Having grown up in the USA, fast food is nothing new to me. It’s something that has always been there. Something that is, for better or worse, a normal part of life. My home town in Kentucky was even sort of a testing ground for new fast food concepts, so as a kid I had access to some things before they were available anywhere else and even to some things that never made it nation-wide. Perhaps because of this, fast food in America has never been particularly interesting to me. It’s just something I see everyday. Fast food overseas, on the other hand, is something I find endlessly fascinating.
As I mentioned in my previous posts, while there has been a great deal of media coverage in recent years about the proliferation of fast food in France, this is really something that is happening everywhere and has been for a long time. Every country I visit, in between hunting down traditional local specialties, I always try at least a few things from various fast food establishments. This ranges from the localized options at predominantly American fast food chains, to modern and quasi-traditional items from fast food joints of local origin.
Beijing is home to an endless variety of both of these things. It’s a place where Pizza Hut is kind of a fancy restaurant, with red wine and steaks; where KFC sells congee and Cantonese egg tarts from stores that are often open 24 hours. You can get steamed buns and fish cakes in hot broth (to go) at 7-Eleven and pretty much every American junk food brand has Chinese versions, from Coca Cola in cans labeled in Mandarin to red cooked pork flavor Lay’s potato chips.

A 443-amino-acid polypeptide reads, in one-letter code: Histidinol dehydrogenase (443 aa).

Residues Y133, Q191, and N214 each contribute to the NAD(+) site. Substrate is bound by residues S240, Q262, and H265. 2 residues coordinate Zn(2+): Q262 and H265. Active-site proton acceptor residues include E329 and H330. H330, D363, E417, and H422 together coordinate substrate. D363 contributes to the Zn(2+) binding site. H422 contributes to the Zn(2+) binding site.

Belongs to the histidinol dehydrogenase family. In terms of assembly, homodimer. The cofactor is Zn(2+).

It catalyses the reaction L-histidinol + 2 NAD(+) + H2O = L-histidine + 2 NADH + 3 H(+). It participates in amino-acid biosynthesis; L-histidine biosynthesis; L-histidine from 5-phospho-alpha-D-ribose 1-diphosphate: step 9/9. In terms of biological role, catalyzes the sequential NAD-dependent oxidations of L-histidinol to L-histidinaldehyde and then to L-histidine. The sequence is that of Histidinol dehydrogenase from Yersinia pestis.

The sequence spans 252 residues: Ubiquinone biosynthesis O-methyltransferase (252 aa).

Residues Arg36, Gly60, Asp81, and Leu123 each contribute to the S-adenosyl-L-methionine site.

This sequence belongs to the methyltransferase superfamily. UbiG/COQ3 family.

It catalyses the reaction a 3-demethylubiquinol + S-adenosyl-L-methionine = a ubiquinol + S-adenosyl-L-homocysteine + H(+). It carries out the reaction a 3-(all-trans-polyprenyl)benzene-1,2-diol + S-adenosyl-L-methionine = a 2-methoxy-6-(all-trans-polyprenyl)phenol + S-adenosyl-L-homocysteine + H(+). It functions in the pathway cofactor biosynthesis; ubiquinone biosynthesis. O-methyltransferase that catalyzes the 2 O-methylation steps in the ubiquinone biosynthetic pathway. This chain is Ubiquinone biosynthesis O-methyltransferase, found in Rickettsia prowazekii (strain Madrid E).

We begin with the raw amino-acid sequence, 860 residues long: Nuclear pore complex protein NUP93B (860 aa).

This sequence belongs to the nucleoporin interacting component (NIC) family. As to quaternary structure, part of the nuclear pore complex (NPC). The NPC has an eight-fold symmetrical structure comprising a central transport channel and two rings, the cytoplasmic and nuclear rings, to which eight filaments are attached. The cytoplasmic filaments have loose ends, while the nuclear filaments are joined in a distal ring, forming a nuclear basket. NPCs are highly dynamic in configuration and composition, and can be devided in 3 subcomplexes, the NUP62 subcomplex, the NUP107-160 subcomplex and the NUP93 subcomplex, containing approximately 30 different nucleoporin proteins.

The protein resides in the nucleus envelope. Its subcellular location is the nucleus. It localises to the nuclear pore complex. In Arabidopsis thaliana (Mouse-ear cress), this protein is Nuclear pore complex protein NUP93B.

Beyond that there are even more interesting things, near clones of Western fast food restaurants with similar looking branding that sell Western-style food like pizza, tacos and burgers to a predominantly Chinese clientele. Find your way to any one of the hundreds of upscale shopping malls and on the top floor or in the basement you’ll find a food court plastered with advertisements for places with fast food versions of traditional Asian fare sold from shiny kiosks, each with its own specialty and corresponding back-lit full color signage.
With an infinite number of places offering excellent versions of classic regional Chinese cuisine in Beijing, I definitely don’t recommend skipping any of it to eat cheeseburgers and fries, but fresh steamed bao stuffed with pizza ingredients?
That’s harder to argue against trying.